May 5th, 2016
Glitch as Digital Activism
Glitch as Digital Activism is referencing the use of Glitch as a process of making a form of art and the conceptualization of glitch as ways to develop and create a photo, video or soundscape with transcendent meaning and implications to society. Our Glitch project will be a repetitive piece from a Silent Cinema Era film. The film we will glitch from will be one that deals with the representation of Asian men and women in an aggressive or sub-level manner. Through glitching we will display the ridiculous tropes, attempting to glitch the Asian character, masking, dramatizing and mutating their identity. Through this process we can display what is at work in Hollywood cinema and use these videos as a form of activism, displaying the truth and provoking critical thought where it is much needed. Take a glitched photo for example, mutating the brightness and color of one pixel can cause the photo to be deemed glitched, no matter how subtle or dramatic. Sometimes glitching can exaggerate certain portions of photos in an effort to send a message. Glitch, according to dictionary.com, is “a defect or malfunction in a machine or plan”.
Tim Barker discusses creativity in the digital era and the concept of art as an error in his piece “Aesthetics of the Error: Media Art, the Machine, the Unforeseen, and the Errant”. He introduces Bruno Munari and his series Useless Machines. His kinetic sculptures revolved around the idea that these “machines” were meant to interact with the surrounding environment. “The art of the machine here is an art in which the machine, after being built by human hands, is itself creative”(42). This the goal of our glitch final piece. After the creation of the glitch piece it will exist, in a repetitive nature, on its own in the creative digital realm, ready for interpretation by people and serving as its own form of activism, illuminating what is wrong with these tropes through the exaggeration of the trope. Tim Barker ends up making a connection between this creative concept seen in Munari’s work to the digital era of digital errors and digital art. Art as an error, especially as a digital error, is an art that is outside of what was pre-programmed, pre-conceived, or the primary purpose or routine. The manifestation of such errors as implemented through glitching, are not always expected or controlled and yet can and should have meaning beyond their aesthetic appearance.
To go more into depth on our project, we will hopefully be glitching the scene in The Cheat (1915) directed by the notorious Cecil B. DeMille. Cicil B. DeMille has made many films that have been criticized for the racial representations of his characters, notably in Unconquered where Native Americans were represented as rapists and murderers. Thirty minutes into the Cheat the Asian male character Hishituru Tori, played by Sessue Hayakawa, Edith Hardy attempts to Tori back when he denies the payment and instead makes an advance on her and brands her as his property. Coupled with the racial representations at work in this scene involving an aggressive “other” is a melodramatic representation of a female who states she will commit suicide if claimed by Haka and yet when given a gun, does not enact the action followed by her objectification as a possession.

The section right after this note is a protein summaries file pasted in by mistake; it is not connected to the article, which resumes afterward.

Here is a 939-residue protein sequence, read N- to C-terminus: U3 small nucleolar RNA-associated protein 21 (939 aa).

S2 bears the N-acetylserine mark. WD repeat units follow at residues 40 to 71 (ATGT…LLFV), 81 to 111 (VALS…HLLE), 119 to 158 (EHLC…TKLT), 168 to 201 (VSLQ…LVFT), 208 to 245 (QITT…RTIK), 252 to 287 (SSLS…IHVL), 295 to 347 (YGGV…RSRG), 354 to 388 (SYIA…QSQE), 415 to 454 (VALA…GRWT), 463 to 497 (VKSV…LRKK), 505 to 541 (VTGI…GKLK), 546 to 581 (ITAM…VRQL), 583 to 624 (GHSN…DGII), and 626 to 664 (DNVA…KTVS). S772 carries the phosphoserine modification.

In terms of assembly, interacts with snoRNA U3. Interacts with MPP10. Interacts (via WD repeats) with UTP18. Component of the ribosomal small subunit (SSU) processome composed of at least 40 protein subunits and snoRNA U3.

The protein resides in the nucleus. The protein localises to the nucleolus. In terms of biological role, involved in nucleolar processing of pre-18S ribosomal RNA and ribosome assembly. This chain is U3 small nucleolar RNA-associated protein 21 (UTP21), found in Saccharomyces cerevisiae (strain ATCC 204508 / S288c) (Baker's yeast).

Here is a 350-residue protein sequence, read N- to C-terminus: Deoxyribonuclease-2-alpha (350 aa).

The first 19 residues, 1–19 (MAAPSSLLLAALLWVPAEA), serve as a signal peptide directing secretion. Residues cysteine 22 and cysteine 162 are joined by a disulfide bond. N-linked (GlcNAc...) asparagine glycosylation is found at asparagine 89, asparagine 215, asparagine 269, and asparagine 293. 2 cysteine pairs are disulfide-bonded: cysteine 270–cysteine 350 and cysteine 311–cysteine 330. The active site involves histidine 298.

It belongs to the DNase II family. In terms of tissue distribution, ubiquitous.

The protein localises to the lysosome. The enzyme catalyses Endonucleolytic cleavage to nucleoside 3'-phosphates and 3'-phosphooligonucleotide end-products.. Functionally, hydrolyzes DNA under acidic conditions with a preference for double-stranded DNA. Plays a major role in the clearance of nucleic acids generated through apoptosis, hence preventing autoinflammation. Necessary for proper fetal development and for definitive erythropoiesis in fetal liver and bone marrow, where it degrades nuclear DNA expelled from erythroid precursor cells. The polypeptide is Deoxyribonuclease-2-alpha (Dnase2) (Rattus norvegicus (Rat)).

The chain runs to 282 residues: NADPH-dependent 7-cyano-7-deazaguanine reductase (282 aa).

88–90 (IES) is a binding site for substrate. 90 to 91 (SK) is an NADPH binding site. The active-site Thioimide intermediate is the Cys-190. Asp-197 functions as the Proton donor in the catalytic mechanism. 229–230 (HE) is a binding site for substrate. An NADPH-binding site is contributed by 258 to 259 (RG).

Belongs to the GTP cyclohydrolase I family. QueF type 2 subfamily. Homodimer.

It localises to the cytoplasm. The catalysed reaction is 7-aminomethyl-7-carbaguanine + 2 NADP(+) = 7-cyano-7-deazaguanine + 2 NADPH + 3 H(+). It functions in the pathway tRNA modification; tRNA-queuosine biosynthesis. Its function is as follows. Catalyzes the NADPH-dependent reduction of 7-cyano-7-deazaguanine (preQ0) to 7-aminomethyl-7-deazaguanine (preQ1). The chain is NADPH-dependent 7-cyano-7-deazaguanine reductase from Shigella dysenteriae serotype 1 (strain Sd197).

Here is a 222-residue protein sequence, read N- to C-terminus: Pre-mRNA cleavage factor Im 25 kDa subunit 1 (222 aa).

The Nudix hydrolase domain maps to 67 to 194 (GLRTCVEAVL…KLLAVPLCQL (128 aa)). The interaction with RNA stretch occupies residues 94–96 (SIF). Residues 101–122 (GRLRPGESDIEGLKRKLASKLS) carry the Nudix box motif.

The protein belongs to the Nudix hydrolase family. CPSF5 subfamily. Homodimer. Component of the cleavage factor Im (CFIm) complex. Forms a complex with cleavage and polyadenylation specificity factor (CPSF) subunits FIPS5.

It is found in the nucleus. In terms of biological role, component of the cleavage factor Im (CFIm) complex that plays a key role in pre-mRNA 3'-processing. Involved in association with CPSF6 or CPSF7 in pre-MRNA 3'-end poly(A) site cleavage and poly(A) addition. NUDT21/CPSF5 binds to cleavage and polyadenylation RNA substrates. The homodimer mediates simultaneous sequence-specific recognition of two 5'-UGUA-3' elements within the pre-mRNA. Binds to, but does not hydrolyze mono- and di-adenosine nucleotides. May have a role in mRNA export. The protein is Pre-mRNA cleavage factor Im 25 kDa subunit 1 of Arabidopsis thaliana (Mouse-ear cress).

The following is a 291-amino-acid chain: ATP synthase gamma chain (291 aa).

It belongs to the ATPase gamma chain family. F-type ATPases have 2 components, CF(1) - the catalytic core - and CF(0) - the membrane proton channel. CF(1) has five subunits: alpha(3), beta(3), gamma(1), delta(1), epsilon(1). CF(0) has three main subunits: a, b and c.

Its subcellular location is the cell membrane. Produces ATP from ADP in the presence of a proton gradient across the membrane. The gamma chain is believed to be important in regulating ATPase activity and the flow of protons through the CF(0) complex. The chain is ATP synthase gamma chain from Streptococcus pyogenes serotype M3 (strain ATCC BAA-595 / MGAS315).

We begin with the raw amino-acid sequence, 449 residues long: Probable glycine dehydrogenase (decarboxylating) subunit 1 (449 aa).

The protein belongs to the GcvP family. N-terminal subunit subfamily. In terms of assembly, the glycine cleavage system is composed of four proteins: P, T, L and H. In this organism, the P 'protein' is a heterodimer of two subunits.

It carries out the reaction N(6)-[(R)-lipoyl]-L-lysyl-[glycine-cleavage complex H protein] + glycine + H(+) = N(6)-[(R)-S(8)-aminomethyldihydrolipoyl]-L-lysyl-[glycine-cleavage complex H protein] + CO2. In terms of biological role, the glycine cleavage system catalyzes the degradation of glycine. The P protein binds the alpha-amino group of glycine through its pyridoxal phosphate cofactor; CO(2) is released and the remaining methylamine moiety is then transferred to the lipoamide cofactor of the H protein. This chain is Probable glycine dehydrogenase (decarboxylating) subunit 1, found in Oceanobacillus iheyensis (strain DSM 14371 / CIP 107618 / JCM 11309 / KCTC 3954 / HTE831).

Legacy Russell’s article “Digital Dualism And The Glitch Feminism Manifesto” discusses another aspect of glitch that relates to our project. “The glitch is the digital orgasm, where the machine takes a sign, a shudder, and with a jerk, spasms” Russell writes. Unlike the preconceived notion that glitch is an error, Russell argues otherwise explaining that glitch not an error but rather a happy accident, a catalyst for new opportunities. He explains that when any digital glitch takes place, whether that be a video pausing to buffer, while an accident, serves as a sort of sexual foreplay momentarily pausing the pleasure but igniting and almost stylizing the prolonged process to orgasm. Russell gets metaphysical, subtly jabbing at the notion of AFK, the conception that there are two selves that are isolated from one another. Digital dualism’s IRL, which her work coincides with, is the notion that we are one self but that self is made up of two sides that loop together in a continuation of one another. Russell argues that the glitch is split between the two and “jars us into recognition of the separation of our physical selves from the body that immerses itself in fantasy when participating in sexual activity online”. It is this process that glitch catalyzes and that artists can take advantage of in order to make the process of seeing a glitched work transcend more than just an aesthetic, even if for just a brief moment of time. “To acknowledge that when the mediation of digital space fails us, albeit briefly, we continue right where we left off, taking the revolution offline, but not out of body, thereby demonstrating the fallacy of the digital dualist dialectic.” The concept that the digital could and does have implications on the physical coincides well with our project and my implication that glitch can and has been used as a form of digital activism, inspiring people to look, act and see things in their world differently. If an art work can ignite a thought in someone it can ignite them to take action, motivate them to see and respond to the world in ever changing way. To some people that “changing way” could be a small moment of little importance to another it can be a dramatic moment of a considerable size, motivating them to take social and revolutionary action.